Dec

29

2020

6 Things New Wedding Planners Don’t Think About

Today I want to share 6 things that new wedding planners don’t  think about when you’re a new planner.  These are things that I didn’t think about in the beginning so I hope this helps you to cover your bases before your first wedding.

6 Things New Planners Don't Think About

Things New Wedding Planners Don’t Think About Before Their First Wedding

 

  1. Who’s going to cut the wedding cake and groom’s cake?

    This is something that you may never ever think about until you are at your first wedding reception and it’s time for the cake to be cut and served.  Ummm…you ask the caterer if they cut the cake and they tell you they can, but a cake cutting fee had not been added to the clients contract and they would have to pay for the additional service.

    So you do exactly what I did…you cut the cake yourself because you don’t want to tell the client they have to now pay $100, or whatever the cake cutting fee is, when they thought they had everything already paid for upfront.  Don’t let this happen.  Make sure you or your client has added the cake cutting service to their catering quote.

    Yes, for the first several years I still cut wedding cakes for my clients.  I felt like I should save them from having to pay a fee, but soon learned this was not beneficial.  As the planner, I needed to be doing other things and standing at the cake table the entire evening was not it.  You live and you learn. 🙂

  2. Suggesting the client provide lunch for the wedding party on the wedding day.

    Again, in the beginning I did not think about what the wedding party would be eating while they were getting ready for the wedding.  Most of the time the bride and bridesmaids have to start the day very early in order to get everyone’s hair and makeup done on time.  You don’t want bridesmaids leaving the salon or venue to run grab lunch.  Make sure the client is providing breakfast, brunch, and/or lunch, or make sure a friend or family member is providing that for everyone.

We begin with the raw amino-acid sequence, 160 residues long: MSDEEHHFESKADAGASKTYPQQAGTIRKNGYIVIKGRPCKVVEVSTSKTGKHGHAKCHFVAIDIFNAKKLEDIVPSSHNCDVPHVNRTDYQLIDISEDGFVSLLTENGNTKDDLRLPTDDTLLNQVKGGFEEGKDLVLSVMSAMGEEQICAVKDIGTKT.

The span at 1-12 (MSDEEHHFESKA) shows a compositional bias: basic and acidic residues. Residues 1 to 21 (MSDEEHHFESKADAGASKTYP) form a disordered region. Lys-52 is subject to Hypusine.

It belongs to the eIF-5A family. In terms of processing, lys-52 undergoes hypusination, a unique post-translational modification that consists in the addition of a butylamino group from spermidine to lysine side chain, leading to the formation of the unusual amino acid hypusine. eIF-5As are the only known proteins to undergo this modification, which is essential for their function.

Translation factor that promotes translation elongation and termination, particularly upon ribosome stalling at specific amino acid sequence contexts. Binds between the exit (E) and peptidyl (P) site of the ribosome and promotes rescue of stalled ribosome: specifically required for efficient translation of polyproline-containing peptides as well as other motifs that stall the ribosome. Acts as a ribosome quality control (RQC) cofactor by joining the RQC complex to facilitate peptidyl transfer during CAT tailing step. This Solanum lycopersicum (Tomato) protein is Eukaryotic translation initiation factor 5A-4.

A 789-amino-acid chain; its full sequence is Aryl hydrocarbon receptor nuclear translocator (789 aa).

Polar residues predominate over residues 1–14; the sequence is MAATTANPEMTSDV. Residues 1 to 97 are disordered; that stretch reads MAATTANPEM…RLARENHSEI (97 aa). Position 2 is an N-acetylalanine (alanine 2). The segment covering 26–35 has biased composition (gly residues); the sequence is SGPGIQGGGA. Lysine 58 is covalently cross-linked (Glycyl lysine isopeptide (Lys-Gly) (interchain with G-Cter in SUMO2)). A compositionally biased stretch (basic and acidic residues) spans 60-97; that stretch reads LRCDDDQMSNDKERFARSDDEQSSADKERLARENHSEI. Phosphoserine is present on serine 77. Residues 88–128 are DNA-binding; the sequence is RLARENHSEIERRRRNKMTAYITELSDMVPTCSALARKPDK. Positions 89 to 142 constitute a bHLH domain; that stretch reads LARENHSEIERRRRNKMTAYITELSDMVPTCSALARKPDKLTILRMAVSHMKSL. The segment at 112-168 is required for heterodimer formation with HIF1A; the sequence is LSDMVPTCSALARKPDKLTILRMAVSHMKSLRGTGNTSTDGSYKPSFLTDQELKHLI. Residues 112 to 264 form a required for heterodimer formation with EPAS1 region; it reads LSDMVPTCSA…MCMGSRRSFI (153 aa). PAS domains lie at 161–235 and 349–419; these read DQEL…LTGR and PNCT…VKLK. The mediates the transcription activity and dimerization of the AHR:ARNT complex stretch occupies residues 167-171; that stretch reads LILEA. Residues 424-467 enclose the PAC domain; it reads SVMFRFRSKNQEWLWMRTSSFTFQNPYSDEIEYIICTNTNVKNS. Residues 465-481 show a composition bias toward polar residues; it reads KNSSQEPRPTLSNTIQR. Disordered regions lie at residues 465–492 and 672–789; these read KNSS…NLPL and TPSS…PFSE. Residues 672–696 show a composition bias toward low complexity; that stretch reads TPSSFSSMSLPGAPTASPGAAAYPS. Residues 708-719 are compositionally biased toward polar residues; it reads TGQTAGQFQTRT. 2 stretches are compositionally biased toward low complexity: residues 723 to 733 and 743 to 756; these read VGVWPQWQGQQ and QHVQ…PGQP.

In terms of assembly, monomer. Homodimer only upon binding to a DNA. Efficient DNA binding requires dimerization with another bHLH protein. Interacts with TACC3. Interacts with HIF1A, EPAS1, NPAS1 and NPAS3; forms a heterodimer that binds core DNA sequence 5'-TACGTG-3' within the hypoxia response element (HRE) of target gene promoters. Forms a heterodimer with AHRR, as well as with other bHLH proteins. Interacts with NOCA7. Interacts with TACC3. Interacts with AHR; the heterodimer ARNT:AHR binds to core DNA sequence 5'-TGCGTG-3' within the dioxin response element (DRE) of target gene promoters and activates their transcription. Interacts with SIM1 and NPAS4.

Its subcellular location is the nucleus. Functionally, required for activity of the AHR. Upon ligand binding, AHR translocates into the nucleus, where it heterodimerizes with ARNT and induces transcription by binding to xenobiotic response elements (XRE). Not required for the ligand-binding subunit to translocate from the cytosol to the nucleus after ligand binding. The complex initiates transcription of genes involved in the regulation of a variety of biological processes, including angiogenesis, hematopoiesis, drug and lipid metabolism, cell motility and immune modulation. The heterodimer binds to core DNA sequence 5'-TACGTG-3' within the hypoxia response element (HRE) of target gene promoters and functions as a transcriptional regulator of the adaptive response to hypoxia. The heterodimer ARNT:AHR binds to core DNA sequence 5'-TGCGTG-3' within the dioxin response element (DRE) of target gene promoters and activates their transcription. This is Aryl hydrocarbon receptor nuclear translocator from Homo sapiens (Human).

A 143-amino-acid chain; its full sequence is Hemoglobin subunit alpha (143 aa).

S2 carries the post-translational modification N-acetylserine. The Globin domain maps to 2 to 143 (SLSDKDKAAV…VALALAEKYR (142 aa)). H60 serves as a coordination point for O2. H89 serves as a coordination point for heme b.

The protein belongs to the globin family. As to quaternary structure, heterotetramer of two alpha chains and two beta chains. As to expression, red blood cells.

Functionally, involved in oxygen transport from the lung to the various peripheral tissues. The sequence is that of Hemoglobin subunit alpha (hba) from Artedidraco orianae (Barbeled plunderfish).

Most clients have lunch, or snacks, at least at the venue for the groom and groomsmen as well.  A lot of times they don’t have to arrive until after lunch so they should have eaten by then, but it’s still a good idea to provide a sandwich tray or snacks at least for them.  And something to drink.  I always suggest bottled water instead of sodas since sodas can stain and we don’t need anyone walking around with a drink stain on their suit.

  3. Read the venue’s contract to find out what they do and don’t allow for the grand departure.

    It’s up to you as the planner to read your clients contracts because more than likely they have not read them front to back.  Some venues won’t allow certain things such as sparklers or confetti.  You don’t want to find out on the wedding day that sparklers aren’t allowed and that’s what your client has purchased for the grand exit.

  4. Collecting vendor payments at rehearsal for any vendors that need to be paid on the wedding day.

    Even if you’re not handling full service wedding planning for a particular client you still need to make sure they have paid all of their vendors before the wedding day and find out which vendors need to be paid on the day of.  For any vendors that need to be paid on the wedding day (which is usually just the musicians and band or DJ), make sure you collect those payments from the couple at rehearsal that way you are not having to worry them about it on the wedding day.

  5. Vendor meals for the band

    Most bands require a meal an hour before they start performing at the reception.  It’s up to you as the planner to read over the bands rider to find out what all they require, including how many band and crew members need a meal, meal requirements (some require a hot meal), drink requirements, etc.

  6. Making sure the bride has added a bustle to her dress

    Every single time I ask a bride if her dress has a bustle they look at me with a blank stare.  Hey, I had no clue what a bustle was when I got married and it wasn’t until I became a planner that I even learned what a bustle was.  A bustle has to be added to the dress by a seamstress and allows the train to be bustled up for the reception so it’s not dragging the ground.  If a dress is not bustled the train will get stepped on all night and it’s just no fun for the bride wearing the dress.  You want your couples as comfortable as possible so make sure brides have a bustle added to their dress.

    Some brides think the little ribbon that’s underneath the train that attaches it to the hanger is the bustle and it’s not.  I’ve seen brides put that ribbon around their wrist instead of having a bustle and it’s just not a pretty look.  When they do this the black that will evidently get on the bottom of their dress shows and who wants their dress strapped to their wrist all night anyway?!

xo, Terrica

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